Music

I'd worry that all the divas honored with A's below are over 50 while several of their little sisters show up in Duds. Only (a) I've been dissing two of the former for decades and (b) some other little sisters are doing just fine without reference to the prerock repertoire—yet.

Pick Hit

Ghost Dog: The Way of the Samurai: The Album
Epic/Razor Sharp/Sony Music Soundtrax
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After years of expressing his spiritual aspirations in the language of cinematic pseudosymphony, RZA's own soundtrack proves pure r&b—less strung up than Curtis Mayfield's (and Johnny Pate's) Superfly, less underdeveloped than John Lurie's Get Shorty, and topping both in the essential soundtrack service of consistent background listenability. Ranging beyond the Wu to rope in Jeru and Kool G Rap, fine femme crooners and a dead ringer for Burning Spear, he deploys voices for texture and structure—verbal content, suitable enough when you tune in, is irrelevant. Hip-hop as mystery, beauty, pleasure—as idealized aural environment.
A MINUS

Pick Hit

Joni Mitchell
Both Sides Now
Reprise
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My favorite Joni story is that they tried to do a TV special on her and none of her old friends would pitch in. Even if it's a dumb rumor or a damned lie, it's a hell of a metaphor for someone who loves herself so much nobody else need bother, and yet another reason to scoff at her concept song cycle about the rise and fall of an affair.

But after decades of pretentious pronouncements on art, jazz, and her own magnificence, this very if briefly great singer-songwriter proves herself a major interpretive singer. Lucky to write two decent songs a decade now, she instead applies her smoked contralto to a knowledgeable selection of superb material by mostly second-echelon Tin Pan Alley craftsmen (and I do mean men). Splitting the difference between pop and jazz like the Chairman himself, she doesn't transform the melodies so much as texture them, and on a few highlights—on "Comes Love" and "You've Changed," on "When love congeals/It soon reveals/The faint aroma of performing seals"—she bores so deep into the words you'd think she'd written them herself back when she had something to say. But no, that's "A Case of You" and "Both Sides Now"—both of which, you can bet the mortgage, she makes sure belong.
A MINUS


Dee Dee Bridgewater
Live at Yoshi's
Verve
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After fruitlessly sampling whatever Bridgewater albums came my way for 25 years, I harbored few hopes that this one would escape decorum, delusions of grandeur, and/or commercial confusion just because it was live. But it does, and then it keeps on going. It's funny, it's sexy, it swings like crazy. Long workouts on "Slow Boat to China" and "Love for Sale" show off her fabled chops without dwelling on them. The many extended scats are worthy of Ella herself. Even the gaffe proves her heart is in the right place when she's out there working the crowd—James Brown's "Sex Machine." A MINUS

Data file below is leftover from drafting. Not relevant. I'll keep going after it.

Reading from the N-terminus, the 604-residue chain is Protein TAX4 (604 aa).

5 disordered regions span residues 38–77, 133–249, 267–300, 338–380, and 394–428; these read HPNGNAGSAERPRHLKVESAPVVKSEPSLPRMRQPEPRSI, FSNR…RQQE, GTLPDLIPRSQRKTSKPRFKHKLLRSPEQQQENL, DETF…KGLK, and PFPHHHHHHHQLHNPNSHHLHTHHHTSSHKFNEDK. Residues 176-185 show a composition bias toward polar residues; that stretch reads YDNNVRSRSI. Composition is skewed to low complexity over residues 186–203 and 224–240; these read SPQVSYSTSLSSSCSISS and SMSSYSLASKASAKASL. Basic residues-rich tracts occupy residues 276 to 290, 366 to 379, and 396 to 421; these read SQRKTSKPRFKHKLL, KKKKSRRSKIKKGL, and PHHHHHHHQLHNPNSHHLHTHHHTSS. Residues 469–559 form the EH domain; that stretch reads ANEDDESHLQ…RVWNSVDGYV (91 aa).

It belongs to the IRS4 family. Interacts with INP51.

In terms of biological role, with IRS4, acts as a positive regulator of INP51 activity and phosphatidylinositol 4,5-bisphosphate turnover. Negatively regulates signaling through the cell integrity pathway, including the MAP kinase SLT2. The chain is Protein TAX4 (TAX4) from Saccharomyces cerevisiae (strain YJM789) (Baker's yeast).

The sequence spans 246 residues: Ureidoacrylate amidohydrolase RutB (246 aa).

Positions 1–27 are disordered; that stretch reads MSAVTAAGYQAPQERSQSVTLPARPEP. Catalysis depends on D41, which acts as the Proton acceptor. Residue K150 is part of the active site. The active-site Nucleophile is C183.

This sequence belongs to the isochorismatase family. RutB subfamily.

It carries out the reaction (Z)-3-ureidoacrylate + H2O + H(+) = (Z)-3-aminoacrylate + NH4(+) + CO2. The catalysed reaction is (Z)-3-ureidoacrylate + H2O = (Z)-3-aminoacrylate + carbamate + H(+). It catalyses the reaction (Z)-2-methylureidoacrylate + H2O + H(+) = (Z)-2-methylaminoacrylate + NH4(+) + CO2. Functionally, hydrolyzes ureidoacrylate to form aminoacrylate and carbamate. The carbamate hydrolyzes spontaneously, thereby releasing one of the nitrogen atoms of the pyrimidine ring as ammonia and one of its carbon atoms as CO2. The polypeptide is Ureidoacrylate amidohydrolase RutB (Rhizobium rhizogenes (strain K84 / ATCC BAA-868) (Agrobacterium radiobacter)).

The Firesign Theatre
Boom Dot Bust
Rhino
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"Everybody has one or two great thoughts and mine was simple—we're all doomed," reveals Nixon soundalike Dr. Guillermo Infermo, who adds a second: "Just because you're surrounded by evil doesn't mean you can't make some money from it." On their dead-in-the-concept Y2K comeback, the grand masters of pothead sound-effect comedy flirted with both canards; here they make fun of them, which doesn't mean they're bullish on America or donating royalties to Earth First! Their signature studio-layered cross-referentiality evokes a time-warped Middle American town on the edge of a tornado preserve where Dumber eventually prevails over Dumb. Before that happy ending they address such excellent paranoid themes as online investment, superglue, and that old reliable, the weather. A MINUS

Hip Hop 101
Tommy Boy Black Label
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De La Soul's (really Maseo's) version of "real" and/or "underground" hip-hop, those bizarre virtual synonyms, eschews ascetic beats and fancy-ass scratching for an accessibility that recalls the ebullient old-school funk of Pumpkin and Hitman Howie Tee. About half the hooks are irresistible, the rest are at least hooks, and from metaphysics to dick grab, the rhymes honor black male expression in all its self-validating glory. A MINUS

Pink
Can't Take Me Home
LaFace
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Armed with a Day-Glo dye job and some ace Babyface subcontracts, a tough talker diddles teenpop's love button. In a world where the half-word "sh—" teeters on the edge of going too far, she and hers bet—correctly—that a simple "I'm pissed" will pack a wallop, and work from there. When she admits to the loss of her slurred "cherry" in the finale, you can only wonder how sexy she'll be when she shows pink for real. B PLUS

Marc Ribot Y Los Cubanos Postizos
¡Muy Divertido! (Very Entertaining!)
Atlantic
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Less enchanting than the first one, in part because it's not a surprise and in part because the tunes are a touch duller and the playing is a touch broader. But the idea of subjecting presalsa to the affectionate indignities of a small, bent jazz ensemble remains muy divertido. And once you internalize the material—by Ribot's beloved Arsenio Rodriguez and several other Cubans, with Ribot's own "Las Lomas de New Jersey" and "Baile Baile Baile" holding their own—you'll love the vamp-ups, the is-that-a-jokes, the getting loud but not that loud. A MINUS 1

 
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